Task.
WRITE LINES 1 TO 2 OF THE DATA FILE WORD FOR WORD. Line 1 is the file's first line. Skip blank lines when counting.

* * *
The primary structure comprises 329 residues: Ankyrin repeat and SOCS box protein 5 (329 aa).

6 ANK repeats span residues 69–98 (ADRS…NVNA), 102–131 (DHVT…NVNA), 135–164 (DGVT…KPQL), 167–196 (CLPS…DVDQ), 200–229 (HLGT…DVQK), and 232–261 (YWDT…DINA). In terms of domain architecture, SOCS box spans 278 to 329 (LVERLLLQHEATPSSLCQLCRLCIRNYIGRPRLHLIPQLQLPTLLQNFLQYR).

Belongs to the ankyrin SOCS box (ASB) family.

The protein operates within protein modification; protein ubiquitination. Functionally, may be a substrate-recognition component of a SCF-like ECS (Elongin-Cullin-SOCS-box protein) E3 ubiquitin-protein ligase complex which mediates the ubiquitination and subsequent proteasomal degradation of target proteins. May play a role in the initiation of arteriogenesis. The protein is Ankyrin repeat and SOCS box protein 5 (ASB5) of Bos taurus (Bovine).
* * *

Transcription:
The primary structure comprises 329 residues: Ankyrin repeat and SOCS box protein 5 (329 aa).

6 ANK repeats span residues 69–98 (ADRS…NVNA), 102–131 (DHVT…NVNA), 135–164 (DGVT…KPQL), 167–196 (CLPS…DVDQ), 200–229 (HLGT…DVQK), and 232–261 (YWDT…DINA). In terms of domain architecture, SOCS box spans 278 to 329 (LVERLLLQHEATPSSLCQLCRLCIRNYIGRPRLHLIPQLQLPTLLQNFLQYR).